Miss. Firefighters Conduct Swift Water Rescues for Irma Victims in Fla.


Miss. Firefighters Conduct Swift Water Rescues for Irma Victims in Fla.

News Sep 18, 2017

Sept. 16—TUPELO—Two Tupelo Fire Department captains helped residents and animals outside of Jacksonville, Florida escape the flood waters associated with Hurricane Irma this week.

As volunteer members of Mississippi Task Force 1, captains Jesse Clock of Station 2 and Brad Robinson of Station 1 go through a host of additional training each year. That includes swift water search and rescue.

"We were in a neighborhood that was completely flooded and looked like a lake," Clock said. "But when you got close to the river (Black Creek), the water was moving fast."

"All of the water had a current of 3-5 knots," Robinson said. "Around the river, it was flowing about 25 knots, which is pretty swift."

The Tupelo firefighters were part of a 36-man group made of Task Force members across the state. They traveled in a convoy of 18-wheelers and trucks hauling boats and trailers full of equipment. After waiting in the Florida panhandle for the storm to pass, the Mississippi crews were dispatched Tuesday to Middleburg, Florida, southwest of Jacksonville, where rain-swollen creeks and rivers were still rising.

The Mississippi Task Force was split into boat crews and began answering calls. Clock and Robinson were in the Tupelo Fire Department boat and their crew included a local sheriff's deputy who knew the area.

"Residents had been told to get out but not everybody did," Clock said. "Folks told us the river hadn't gotten that high in 40 years. A lot of folks waited until it was knee-deep in their yard or coming up to the door of the house before they decided to call 911.

"Sometimes, as we would bring people out to dry ground, they would tell us about someone else they knew who was still in their house so we would go check those out as well."

In addition to rescuing four people, the firemen also rescued four animals.

"I carried out a Doberman Pinscher," Robinson said. "When I first saw him, I was concerned, but he was still a young dog and scared of the water. I was more scared when they said they had a cat, thinking what a cat could do to a $1,500 dry suit (the rescuers wore). Thankfully, it was in a pet carrier.

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"A lot of people will (stay in their house despite rising water) because of their animals. We told them we couldn't keep the animals but we could get them to dry land. That was enough for them to let us get them all in a boat."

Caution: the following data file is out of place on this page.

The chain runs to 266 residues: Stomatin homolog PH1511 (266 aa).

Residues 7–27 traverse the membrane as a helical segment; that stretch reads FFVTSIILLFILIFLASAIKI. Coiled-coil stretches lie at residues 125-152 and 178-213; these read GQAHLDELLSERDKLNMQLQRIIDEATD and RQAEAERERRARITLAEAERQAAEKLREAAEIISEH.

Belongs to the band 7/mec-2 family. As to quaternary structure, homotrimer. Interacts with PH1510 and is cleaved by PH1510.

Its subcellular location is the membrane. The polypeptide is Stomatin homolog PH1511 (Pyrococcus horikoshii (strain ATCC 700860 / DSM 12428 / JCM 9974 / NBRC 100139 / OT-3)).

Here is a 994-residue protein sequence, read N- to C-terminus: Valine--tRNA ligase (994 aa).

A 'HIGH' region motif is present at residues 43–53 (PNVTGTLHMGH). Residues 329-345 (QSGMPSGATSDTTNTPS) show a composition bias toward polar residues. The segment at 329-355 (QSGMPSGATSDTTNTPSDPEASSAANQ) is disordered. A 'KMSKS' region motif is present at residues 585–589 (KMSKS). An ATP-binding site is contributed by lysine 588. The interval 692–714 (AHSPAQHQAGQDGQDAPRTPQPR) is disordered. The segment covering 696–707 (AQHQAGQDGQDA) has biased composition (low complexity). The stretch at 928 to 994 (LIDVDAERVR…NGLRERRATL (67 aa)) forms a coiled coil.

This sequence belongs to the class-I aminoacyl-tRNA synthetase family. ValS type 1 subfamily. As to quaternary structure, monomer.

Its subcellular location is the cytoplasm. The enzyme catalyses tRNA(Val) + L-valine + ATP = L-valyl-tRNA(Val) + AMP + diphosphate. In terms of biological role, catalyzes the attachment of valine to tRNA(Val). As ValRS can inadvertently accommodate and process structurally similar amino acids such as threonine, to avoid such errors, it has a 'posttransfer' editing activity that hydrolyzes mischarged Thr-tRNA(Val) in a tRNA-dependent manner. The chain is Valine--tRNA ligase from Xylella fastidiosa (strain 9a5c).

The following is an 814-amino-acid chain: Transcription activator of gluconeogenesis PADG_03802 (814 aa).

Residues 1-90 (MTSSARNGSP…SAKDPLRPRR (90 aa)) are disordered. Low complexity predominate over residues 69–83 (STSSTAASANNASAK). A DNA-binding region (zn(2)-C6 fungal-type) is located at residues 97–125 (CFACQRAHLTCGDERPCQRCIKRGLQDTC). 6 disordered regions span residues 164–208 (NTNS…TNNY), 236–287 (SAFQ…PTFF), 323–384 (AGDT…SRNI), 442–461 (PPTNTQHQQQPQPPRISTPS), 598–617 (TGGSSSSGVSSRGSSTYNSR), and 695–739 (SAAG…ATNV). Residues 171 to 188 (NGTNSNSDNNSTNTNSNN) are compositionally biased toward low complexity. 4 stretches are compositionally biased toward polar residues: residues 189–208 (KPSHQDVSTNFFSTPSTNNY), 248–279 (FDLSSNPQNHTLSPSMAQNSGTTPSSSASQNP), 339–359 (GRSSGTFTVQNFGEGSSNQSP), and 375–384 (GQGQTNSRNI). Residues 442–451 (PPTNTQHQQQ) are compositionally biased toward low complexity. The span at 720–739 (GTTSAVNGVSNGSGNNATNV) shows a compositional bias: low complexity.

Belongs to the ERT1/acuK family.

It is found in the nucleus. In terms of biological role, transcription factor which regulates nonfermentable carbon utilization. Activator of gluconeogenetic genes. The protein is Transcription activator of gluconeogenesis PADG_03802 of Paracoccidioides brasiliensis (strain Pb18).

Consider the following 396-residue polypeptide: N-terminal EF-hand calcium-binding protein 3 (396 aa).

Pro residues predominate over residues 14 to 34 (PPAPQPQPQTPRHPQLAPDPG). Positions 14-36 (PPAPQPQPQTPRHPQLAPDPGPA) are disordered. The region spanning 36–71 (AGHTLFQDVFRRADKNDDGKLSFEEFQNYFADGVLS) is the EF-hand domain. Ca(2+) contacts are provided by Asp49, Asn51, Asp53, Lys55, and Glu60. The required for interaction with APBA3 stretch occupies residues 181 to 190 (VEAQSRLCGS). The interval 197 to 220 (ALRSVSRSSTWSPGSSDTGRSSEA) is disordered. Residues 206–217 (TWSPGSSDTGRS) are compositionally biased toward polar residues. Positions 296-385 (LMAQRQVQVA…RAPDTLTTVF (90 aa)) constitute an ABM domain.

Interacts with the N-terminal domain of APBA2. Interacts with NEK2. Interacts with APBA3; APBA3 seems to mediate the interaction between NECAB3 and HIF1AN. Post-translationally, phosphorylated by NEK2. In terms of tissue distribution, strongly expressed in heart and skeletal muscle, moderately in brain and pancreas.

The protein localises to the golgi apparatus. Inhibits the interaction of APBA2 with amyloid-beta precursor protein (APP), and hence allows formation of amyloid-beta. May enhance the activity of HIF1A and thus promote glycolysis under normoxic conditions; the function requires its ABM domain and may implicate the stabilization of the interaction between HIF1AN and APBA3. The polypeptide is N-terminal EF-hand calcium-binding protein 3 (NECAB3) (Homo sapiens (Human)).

In July, the Task Force 1 members trained for flood water boat operations in the large lake at Tupelo's Veterans Memorial Park. They worked on how to navigate around submerged items and how to approach people in the water.

"It's hard to simulate real life scenarios during training," Robinson said. "The boat was going over fences and the tops of cars. The training gets you more familiar with the boat.

"The biggest thing was to be prepared for the unknown. Even though we were doing swift water rescue, we were ready to switch into structure collapse or overland search and rescue if needed."

First responders from across the state volunteer to be part of the Task Forces. While many volunteered to go on the hurricane relief mission, spaces were limited and people were selected based on their skill sets.

While the firefighters only ended up working one full day on the water before returning home, they expected to be gone much longer.

"We were prepared to stay two weeks," Clock said. "We had food and equipment for that long."

"Initially, we thought we were going to be covering the Gulf side, from Tallahassee all the way down to Tampa," Robinson said. "Once we got there, they started talking about sending us to the Florida Keys, since they were hit so bad and we were already that close."

That additional 11-hour drive to the southernmost point in the continental United States never materialized. The swift water boats were needed more in the Jacksonville area. As the flood waters receded, the Mississippi swift water volunteers were released. They drove all day Thursday to get back to Lee County.

Northeast Mississippi Daily Journal, Tupelo

William Moore
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